Eating Out: The Doyen is a welcome new take on an old Lisburn Road favourite
The Doyen, 829 Lisburn Road, Belfast, BT9 7GY Tel: 028 9050 9950
BELFAST'S Lisburn Road has pretty much always been a great place to eat, shop and socialise. In my case that shopping is usually in the window-watching form, given my lifelong inability to correctly manage my finances.
I live the first week of every month like a skinhead who's just won the lottery and the other three counting down the days until the first week again.
I visited The Doyen, what used to the King's Head, on a good week. I'd been in the bar for a drink a few times since it underwent a huge investment and refurbishment under a new ownership but had yet to eat there.
New propietors Wine Inns already own the Albani and The Chelsea Bar, so that's pretty much most of the Lisburn Road.
A lot of the renovation money seems to have been spent revamping the outside space, which is seriously impressive. Come the summer when we get those two and half days of sunshine I expect the place to be packed to the rafters. There are very few good outside spaces in the city – many of the city centre bars and hotels have taken to building up.
The Doyen have made the most of what was a car park to build lots of little outside alcoves, a fire pit and even a small doggy beer garden with little hooks to keep pets safe and dog bowls so you can have a drink with your pooch in tow.
What I do have to wonder is why they changed the name. The King's Head was a perfectly good name for a bar, even one considerably fancier than it was before.
The Doyen just sounds a bit, sort of, meh.
Anyway we were there to eat, so choices needed to be made. There is an upstairs Italian-themed restaurant called Morso. We had spent that afternoon making homemade pizza for small children, wrecking my kitchen and nerves, so me and the big lad passed on Italian and settled for some pub grub in the downstairs bar.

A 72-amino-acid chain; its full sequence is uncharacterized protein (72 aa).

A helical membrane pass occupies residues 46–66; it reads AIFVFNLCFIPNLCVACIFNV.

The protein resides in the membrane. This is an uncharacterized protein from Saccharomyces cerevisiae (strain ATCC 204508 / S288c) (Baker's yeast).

The layout hasn't changed much at all since it was the King's Head. I assume it's a listed building, which restricts major structural change, but the décor is much more luxurious and polished.
The bar menu was really comprehensive, with lots of choice and variety, – always a good sign. We ordered a few beers and had a look at the menu, deciding on some crispy whitebait with chipotle mayo. I love the tiny, little deep-fried whole fish – they remind me of sunshine holidays and happy times.
Himself had the tiger prawn skewers with a smoked chickpea puree.
The portion of whitebait was huge – I struggled – but the dip was delicious and they were hot crispy and really well seasoned. Some might find them a little salty but that's to my taste; under-seasoned food is my pet hate.
I bagged a prawn skewer. They were well tasty and the smoked chickpea was AMAZING – I want it with every meal from here on in.
The mains were traditional bar food – burgers steaks, fish and chips. We ordered the haddock fish cake with a poached egg and velouté and the Massaman curry. With hindsight we should have got the honey and cider glazed ham hock, but it sounded like enough food to feed a family, albeit delicious, and I'd already eaten a shoal of whitebait.
The poached egg on the fishcake was perfect, with a runny, bright orange sunshine yolk that enriched the sauce, loads of smoked fish and packed with flavour.
My curry was a bit insipid – I'd have preferred a slightly richer sauce. Massaman curry isn't overly hot but should still have a bit of a kick, but there was lots of moist chicken and lovely fresh veg. The truffle and Parmesan fries were delicious.
All this was washed down with a decent bottle of Sauvignon Blanc at a very reasonable £20 a bottle.
The end result was a delicious meal and a very reasonable bill, one I might even be able to afford in the middle of the month instead of waiting until pay day comes around again.
Prawn skewer £8
Parmesan fries £5
Sauvignon blanc £20